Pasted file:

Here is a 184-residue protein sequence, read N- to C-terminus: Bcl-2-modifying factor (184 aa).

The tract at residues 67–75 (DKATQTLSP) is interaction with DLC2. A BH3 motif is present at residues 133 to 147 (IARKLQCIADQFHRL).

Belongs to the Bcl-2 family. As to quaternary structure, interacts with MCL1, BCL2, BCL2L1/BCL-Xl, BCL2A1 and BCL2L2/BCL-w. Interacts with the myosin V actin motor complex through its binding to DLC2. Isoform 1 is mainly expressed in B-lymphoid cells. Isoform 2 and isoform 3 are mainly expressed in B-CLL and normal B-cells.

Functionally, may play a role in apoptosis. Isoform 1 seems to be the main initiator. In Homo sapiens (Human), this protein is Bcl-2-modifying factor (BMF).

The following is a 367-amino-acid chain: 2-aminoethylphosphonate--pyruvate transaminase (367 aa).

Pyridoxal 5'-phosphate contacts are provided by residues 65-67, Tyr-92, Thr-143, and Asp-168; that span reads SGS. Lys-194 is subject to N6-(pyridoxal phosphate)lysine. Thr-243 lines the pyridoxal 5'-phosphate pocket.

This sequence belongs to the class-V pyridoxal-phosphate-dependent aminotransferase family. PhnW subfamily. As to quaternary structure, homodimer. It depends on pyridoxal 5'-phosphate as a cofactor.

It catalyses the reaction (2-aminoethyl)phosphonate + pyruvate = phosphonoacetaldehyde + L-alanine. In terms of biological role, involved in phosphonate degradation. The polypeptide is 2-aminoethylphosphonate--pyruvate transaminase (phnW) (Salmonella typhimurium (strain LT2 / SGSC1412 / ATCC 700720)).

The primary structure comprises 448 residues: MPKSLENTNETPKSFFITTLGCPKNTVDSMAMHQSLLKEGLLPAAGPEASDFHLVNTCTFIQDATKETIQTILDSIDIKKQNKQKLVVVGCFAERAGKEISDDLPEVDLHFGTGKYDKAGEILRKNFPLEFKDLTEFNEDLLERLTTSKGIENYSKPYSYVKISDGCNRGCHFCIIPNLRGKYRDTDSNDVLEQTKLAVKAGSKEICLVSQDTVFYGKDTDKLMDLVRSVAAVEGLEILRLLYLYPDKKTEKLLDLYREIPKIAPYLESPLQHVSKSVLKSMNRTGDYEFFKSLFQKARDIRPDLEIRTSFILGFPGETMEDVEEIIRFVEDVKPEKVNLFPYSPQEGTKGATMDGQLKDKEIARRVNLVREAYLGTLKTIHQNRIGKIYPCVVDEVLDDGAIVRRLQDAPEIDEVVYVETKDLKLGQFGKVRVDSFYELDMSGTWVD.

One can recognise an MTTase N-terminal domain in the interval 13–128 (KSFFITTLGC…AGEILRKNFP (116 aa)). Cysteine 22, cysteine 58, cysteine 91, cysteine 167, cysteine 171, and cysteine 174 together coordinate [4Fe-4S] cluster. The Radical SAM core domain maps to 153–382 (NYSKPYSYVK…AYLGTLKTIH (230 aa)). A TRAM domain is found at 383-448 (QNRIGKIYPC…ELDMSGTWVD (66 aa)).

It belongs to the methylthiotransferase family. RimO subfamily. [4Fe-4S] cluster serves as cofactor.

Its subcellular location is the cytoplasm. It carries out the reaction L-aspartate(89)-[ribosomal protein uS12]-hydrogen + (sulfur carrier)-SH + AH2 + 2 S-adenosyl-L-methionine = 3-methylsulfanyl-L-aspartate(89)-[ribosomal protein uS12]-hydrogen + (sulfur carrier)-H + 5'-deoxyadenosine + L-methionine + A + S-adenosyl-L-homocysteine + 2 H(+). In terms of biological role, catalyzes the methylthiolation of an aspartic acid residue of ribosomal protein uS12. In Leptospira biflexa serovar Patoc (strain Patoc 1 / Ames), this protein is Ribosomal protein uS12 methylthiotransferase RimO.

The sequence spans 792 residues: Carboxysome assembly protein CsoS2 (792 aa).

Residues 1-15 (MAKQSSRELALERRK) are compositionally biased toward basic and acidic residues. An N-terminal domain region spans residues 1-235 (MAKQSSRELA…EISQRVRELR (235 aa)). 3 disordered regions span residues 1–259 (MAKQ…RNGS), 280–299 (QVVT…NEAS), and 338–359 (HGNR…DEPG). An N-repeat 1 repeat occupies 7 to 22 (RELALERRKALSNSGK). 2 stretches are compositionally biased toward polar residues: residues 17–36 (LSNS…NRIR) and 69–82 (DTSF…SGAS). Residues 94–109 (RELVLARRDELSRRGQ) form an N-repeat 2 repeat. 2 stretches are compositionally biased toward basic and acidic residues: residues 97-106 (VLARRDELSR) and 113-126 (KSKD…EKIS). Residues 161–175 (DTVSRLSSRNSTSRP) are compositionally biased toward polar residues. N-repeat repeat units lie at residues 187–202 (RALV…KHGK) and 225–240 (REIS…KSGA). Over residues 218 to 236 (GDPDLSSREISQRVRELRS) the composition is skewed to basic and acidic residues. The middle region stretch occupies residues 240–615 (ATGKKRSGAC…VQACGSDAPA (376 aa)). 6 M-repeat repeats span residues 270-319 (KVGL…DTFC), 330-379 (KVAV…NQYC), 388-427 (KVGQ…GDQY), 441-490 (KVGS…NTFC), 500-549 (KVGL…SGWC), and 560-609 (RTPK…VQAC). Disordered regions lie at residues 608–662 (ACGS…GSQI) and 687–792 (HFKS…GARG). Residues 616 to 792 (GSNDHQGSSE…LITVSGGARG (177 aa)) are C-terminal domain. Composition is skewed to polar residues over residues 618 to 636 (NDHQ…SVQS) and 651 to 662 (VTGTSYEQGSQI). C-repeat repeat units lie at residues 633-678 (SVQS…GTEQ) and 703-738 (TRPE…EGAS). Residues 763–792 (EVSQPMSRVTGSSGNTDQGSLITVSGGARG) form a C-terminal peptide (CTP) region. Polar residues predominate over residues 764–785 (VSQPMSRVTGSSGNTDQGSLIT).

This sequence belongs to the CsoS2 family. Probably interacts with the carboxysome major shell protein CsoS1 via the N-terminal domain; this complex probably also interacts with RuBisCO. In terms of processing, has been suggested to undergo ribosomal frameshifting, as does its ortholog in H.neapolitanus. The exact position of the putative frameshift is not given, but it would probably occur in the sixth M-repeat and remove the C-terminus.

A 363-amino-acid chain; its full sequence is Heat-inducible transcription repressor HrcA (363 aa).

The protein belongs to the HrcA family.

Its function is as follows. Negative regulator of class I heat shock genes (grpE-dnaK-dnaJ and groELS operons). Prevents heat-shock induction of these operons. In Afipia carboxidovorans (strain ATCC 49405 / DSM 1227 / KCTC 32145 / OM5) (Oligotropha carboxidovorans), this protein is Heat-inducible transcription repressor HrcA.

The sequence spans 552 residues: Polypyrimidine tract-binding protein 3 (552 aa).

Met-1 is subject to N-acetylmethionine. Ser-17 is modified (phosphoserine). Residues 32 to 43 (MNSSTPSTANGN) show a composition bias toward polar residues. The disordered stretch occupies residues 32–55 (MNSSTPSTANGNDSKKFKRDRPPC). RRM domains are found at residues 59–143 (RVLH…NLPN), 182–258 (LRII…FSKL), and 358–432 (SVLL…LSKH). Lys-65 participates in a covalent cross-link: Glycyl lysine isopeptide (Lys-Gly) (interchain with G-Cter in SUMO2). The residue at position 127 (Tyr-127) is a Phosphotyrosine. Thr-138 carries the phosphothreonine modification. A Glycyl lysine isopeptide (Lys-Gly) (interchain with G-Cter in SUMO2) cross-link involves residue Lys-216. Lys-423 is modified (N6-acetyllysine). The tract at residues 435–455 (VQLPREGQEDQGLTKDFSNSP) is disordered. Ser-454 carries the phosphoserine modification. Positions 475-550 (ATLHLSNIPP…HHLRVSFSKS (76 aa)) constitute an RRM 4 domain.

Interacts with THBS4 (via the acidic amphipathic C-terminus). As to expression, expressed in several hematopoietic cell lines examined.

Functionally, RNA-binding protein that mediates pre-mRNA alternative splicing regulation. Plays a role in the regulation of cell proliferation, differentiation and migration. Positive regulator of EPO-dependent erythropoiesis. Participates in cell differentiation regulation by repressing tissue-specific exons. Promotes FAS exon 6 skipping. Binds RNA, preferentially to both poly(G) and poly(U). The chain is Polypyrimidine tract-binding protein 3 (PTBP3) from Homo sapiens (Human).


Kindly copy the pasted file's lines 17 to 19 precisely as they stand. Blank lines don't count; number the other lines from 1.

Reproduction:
The protein belongs to the HrcA family.

Its function is as follows. Negative regulator of class I heat shock genes (grpE-dnaK-dnaJ and groELS operons). Prevents heat-shock induction of these operons. In Afipia carboxidovorans (strain ATCC 49405 / DSM 1227 / KCTC 32145 / OM5) (Oligotropha carboxidovorans), this protein is Heat-inducible transcription repressor HrcA.

The sequence spans 552 residues: Polypyrimidine tract-binding protein 3 (552 aa).